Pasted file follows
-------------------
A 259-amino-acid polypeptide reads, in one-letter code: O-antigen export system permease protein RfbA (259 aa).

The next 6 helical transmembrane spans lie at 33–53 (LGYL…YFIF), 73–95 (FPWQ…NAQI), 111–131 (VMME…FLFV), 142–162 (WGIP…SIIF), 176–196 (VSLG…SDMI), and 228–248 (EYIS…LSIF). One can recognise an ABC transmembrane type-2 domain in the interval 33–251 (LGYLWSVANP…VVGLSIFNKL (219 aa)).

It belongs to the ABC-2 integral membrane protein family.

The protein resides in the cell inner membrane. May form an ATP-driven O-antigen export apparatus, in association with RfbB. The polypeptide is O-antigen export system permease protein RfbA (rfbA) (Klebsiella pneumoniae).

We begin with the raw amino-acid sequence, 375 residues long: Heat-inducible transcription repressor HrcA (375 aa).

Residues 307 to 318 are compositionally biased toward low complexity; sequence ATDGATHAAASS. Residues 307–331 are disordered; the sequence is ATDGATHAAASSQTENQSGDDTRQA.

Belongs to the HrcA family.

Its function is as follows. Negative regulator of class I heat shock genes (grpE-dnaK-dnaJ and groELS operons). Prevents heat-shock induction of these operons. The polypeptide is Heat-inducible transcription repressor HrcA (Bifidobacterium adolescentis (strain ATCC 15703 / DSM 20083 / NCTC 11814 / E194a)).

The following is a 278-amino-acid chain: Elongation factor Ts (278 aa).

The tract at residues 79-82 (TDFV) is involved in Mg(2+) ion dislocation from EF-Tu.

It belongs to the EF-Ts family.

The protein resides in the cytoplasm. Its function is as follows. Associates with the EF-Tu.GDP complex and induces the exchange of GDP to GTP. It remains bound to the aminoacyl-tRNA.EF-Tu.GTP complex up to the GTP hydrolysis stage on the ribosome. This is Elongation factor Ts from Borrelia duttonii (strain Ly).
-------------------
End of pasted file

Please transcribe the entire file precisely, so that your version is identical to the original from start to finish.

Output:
A 259-amino-acid polypeptide reads, in one-letter code: O-antigen export system permease protein RfbA (259 aa).

The next 6 helical transmembrane spans lie at 33–53 (LGYL…YFIF), 73–95 (FPWQ…NAQI), 111–131 (VMME…FLFV), 142–162 (WGIP…SIIF), 176–196 (VSLG…SDMI), and 228–248 (EYIS…LSIF). One can recognise an ABC transmembrane type-2 domain in the interval 33–251 (LGYLWSVANP…VVGLSIFNKL (219 aa)).

It belongs to the ABC-2 integral membrane protein family.

The protein resides in the cell inner membrane. May form an ATP-driven O-antigen export apparatus, in association with RfbB. The polypeptide is O-antigen export system permease protein RfbA (rfbA) (Klebsiella pneumoniae).

We begin with the raw amino-acid sequence, 375 residues long: Heat-inducible transcription repressor HrcA (375 aa).

Residues 307 to 318 are compositionally biased toward low complexity; sequence ATDGATHAAASS. Residues 307–331 are disordered; the sequence is ATDGATHAAASSQTENQSGDDTRQA.

Belongs to the HrcA family.

Its function is as follows. Negative regulator of class I heat shock genes (grpE-dnaK-dnaJ and groELS operons). Prevents heat-shock induction of these operons. The polypeptide is Heat-inducible transcription repressor HrcA (Bifidobacterium adolescentis (strain ATCC 15703 / DSM 20083 / NCTC 11814 / E194a)).

The following is a 278-amino-acid chain: Elongation factor Ts (278 aa).

The tract at residues 79-82 (TDFV) is involved in Mg(2+) ion dislocation from EF-Tu.

It belongs to the EF-Ts family.

The protein resides in the cytoplasm. Its function is as follows. Associates with the EF-Tu.GDP complex and induces the exchange of GDP to GTP. It remains bound to the aminoacyl-tRNA.EF-Tu.GTP complex up to the GTP hydrolysis stage on the ribosome. This is Elongation factor Ts from Borrelia duttonii (strain Ly).